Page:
Federal Health Minister Karl Lauterbach and the federal government’s Commissioner for Gay Affairs, Sven Lehmann, have warned against stigmatizing gay men in relation to monkey bars. Lauterbach (Social Democratic Party) said Wednesday evening on the ZDF “Marcus Lanz” program that “homosexuals and men who have sex with men should be prevented from being stigmatized”. “It’s just important to say: It can happen to anyone.”
It is a fallacy “that gay and bisexual men are more at risk. The virus knows no sexual orientation,” Lehmann, the Green Party politician, told Funke Media Group newspapers. “Fear promotion and stigmatization” should be avoided at all costs.
According to the Robert Koch Institute (RKI), monkeypox is transmitted from person to person through close physical contact. So far, special cases have been diagnosed in men who have same-sex sex. Lauterbach also noted this on Tuesday: “The main risk group right now is men who have had sex with other men. And you have to be able to address that in order to protect this group.”
Increased sensitivity to monkeypox transmission is important, Lyman said. This also includes “addressing target groups for men who have sex with men”. But he added that increased alertness to symptoms should apply to all people. “Many gay men are reminded of the beginning of the AIDS crisis, when infection was attributed exclusively to gay men. As a result, gay men were stigmatized and other groups were given little protection.”
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Monkeypox is a less dangerous relative of smallpox, which was eradicated about 40 years ago. Symptoms of monkeypox include fever, headache, muscle aches, and a rash that often begins on the face and then spreads to other parts of the body. Most people recover within a few weeks.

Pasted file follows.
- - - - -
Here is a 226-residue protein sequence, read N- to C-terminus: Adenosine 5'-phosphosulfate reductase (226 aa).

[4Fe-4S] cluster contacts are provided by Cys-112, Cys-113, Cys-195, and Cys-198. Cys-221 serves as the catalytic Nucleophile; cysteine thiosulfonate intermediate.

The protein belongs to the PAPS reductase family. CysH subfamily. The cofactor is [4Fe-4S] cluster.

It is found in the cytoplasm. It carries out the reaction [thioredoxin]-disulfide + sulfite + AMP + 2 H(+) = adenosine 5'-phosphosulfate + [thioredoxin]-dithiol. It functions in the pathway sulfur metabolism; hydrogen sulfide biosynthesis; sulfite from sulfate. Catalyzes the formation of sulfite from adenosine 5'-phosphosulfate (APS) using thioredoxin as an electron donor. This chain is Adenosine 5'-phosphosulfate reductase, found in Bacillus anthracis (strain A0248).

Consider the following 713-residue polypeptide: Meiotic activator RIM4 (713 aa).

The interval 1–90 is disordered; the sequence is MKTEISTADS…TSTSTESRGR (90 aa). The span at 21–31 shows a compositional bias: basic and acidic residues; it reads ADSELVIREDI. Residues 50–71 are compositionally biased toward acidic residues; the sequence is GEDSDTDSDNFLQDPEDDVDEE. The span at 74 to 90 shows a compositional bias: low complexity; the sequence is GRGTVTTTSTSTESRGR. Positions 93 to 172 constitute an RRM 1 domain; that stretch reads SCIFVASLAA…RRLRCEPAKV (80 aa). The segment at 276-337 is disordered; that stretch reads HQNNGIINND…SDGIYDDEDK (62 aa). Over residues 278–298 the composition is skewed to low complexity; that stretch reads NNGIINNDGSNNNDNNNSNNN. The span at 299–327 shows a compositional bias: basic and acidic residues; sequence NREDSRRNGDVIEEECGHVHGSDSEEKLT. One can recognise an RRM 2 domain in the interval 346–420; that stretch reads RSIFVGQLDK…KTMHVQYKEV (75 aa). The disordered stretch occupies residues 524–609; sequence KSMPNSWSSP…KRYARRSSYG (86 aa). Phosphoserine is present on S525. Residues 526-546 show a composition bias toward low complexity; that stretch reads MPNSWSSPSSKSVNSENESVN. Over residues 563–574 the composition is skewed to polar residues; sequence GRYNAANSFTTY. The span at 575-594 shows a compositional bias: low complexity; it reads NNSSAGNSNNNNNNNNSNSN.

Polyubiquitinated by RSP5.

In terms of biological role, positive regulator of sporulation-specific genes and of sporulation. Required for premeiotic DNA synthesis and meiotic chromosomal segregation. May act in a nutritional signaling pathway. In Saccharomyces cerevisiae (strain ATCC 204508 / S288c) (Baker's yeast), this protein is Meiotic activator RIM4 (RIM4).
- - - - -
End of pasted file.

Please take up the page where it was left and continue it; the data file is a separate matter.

Lauterbach explained in the presentation: “Monkeypox is not a disease in which we fear a pandemic. (…) There will be no pandemic, the minister said, ‘Monkeypox is a completely different disease’ from the Corona virus. It does not spread so quickly, and the virus is more harmful. In addition That said, the West African type of monkeypox “is not fatal in 99 percent of cases, even in Africa, where health systems are not good.”
You should expect the patient to be contagious for at least 21 days. Therefore, the Federal Ministry of Health, in conjunction with the RKI, made the following recommendation: “You must be in isolation for 21 days, either in hospital or at home. (…) Those who have been in direct contact (…) must be placed in Quarantine for 21 days.
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He also bought a monkeypox vaccine to protect “exposed people.” According to the Federal Minister of Health, a corresponding recommendation on the groups of people to be vaccinated is currently being worked on.
According to health authorities in the European Union, more than 200 cases of monkeypox have now been confirmed outside Africa. The European Center for Disease Prevention and Control (ECDC) said, on Wednesday evening, that a total of 19 countries in which the disease does not occur naturally, have confirmed the presence of at least one case. Most of the cases are young men who identify themselves as men who have sex with men. The Stockholm-based European agency added.
Outside the 11 African countries where this rare disease is endemic, most confirmed cases are currently concentrated in three countries: the United Kingdom (71 cases), Spain (51) and Portugal (37). A total of 191 cases have been confirmed in Europe, plus 15 in Canada, nine in the United States, two in Australia, and one each in Israel and the United Arab Emirates. Suspicious cases were not counted in the balance sheet.
On Monday, in its first risk assessment, the Centers for Disease Control and Prevention (ECDC) rated the likelihood of infection in the general population as “very low,” but “high” in people with multiple sexual partners. The World Health Organization (WHO) has expressed optimism that it will be able to stop the spread of the disease. (dpa, AFP, Tsp)